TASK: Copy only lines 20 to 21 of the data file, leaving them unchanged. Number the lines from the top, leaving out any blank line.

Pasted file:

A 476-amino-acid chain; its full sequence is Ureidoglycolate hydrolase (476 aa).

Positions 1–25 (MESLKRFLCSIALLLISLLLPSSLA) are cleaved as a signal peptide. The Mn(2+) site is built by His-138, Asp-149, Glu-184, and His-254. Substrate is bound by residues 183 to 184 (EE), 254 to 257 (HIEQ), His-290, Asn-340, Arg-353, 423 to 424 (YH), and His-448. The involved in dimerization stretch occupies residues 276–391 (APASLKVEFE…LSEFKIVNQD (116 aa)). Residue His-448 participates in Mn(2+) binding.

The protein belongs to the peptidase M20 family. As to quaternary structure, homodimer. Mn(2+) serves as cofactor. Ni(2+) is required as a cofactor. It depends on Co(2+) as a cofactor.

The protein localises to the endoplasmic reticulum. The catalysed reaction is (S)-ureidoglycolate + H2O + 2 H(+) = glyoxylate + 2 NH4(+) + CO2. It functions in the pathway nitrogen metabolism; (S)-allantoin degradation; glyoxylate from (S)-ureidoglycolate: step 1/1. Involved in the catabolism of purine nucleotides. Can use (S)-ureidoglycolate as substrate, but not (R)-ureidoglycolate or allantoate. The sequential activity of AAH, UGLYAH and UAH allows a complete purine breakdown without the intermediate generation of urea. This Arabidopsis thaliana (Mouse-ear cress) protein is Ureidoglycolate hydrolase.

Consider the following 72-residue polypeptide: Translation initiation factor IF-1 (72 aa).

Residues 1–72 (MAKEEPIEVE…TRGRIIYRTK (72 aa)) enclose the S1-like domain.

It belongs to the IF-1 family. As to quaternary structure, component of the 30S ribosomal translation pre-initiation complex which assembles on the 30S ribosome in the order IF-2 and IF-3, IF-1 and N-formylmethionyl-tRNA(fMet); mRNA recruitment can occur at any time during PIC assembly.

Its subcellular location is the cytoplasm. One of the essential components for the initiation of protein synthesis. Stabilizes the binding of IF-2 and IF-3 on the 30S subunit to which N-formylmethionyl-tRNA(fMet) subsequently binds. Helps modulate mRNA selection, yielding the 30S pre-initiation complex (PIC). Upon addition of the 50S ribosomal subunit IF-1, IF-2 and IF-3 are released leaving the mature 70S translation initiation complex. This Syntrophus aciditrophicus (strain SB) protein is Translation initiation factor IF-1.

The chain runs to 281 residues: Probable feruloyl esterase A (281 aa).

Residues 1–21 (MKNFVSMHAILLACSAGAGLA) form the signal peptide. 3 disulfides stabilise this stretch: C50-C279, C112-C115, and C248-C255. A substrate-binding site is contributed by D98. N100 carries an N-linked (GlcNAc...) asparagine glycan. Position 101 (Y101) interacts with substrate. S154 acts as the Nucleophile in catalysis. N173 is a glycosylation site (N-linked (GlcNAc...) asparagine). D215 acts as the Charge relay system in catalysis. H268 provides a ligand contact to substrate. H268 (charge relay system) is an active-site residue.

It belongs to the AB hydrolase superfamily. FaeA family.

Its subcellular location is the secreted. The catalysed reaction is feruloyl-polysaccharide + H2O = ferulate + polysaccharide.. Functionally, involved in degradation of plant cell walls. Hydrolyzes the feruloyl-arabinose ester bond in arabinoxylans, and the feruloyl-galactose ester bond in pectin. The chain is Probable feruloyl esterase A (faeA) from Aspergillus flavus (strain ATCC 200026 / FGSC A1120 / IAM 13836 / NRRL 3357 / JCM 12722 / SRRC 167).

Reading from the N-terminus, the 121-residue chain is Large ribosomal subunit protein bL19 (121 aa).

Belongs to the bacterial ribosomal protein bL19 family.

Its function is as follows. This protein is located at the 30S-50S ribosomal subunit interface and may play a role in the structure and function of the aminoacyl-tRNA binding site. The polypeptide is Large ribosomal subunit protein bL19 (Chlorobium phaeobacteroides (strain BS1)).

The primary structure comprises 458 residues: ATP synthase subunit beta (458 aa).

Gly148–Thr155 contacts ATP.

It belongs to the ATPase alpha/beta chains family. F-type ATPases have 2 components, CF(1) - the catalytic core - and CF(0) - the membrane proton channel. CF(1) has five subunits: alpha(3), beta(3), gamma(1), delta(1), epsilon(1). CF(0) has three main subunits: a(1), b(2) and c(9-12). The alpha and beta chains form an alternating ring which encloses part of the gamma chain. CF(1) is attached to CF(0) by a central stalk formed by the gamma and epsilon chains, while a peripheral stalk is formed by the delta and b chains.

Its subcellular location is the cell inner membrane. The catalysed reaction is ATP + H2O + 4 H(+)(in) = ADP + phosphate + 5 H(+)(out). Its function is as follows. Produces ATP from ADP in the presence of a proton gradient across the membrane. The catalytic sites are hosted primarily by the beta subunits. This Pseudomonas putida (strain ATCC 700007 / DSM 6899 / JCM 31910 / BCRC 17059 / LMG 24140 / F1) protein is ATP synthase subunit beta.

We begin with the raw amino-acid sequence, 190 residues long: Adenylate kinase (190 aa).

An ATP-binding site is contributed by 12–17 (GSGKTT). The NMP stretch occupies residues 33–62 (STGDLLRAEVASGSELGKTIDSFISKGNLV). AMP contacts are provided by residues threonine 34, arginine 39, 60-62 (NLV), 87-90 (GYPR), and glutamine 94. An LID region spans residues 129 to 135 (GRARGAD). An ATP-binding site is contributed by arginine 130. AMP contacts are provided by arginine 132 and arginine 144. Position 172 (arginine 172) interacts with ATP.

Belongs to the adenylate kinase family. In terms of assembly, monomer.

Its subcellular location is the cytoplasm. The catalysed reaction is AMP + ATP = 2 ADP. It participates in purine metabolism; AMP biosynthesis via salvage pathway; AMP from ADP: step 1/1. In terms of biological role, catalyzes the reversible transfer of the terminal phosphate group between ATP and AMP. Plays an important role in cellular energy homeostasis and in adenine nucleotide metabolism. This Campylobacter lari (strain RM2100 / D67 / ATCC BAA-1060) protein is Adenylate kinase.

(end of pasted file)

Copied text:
We begin with the raw amino-acid sequence, 190 residues long: Adenylate kinase (190 aa).

An ATP-binding site is contributed by 12–17 (GSGKTT). The NMP stretch occupies residues 33–62 (STGDLLRAEVASGSELGKTIDSFISKGNLV). AMP contacts are provided by residues threonine 34, arginine 39, 60-62 (NLV), 87-90 (GYPR), and glutamine 94. An LID region spans residues 129 to 135 (GRARGAD). An ATP-binding site is contributed by arginine 130. AMP contacts are provided by arginine 132 and arginine 144. Position 172 (arginine 172) interacts with ATP.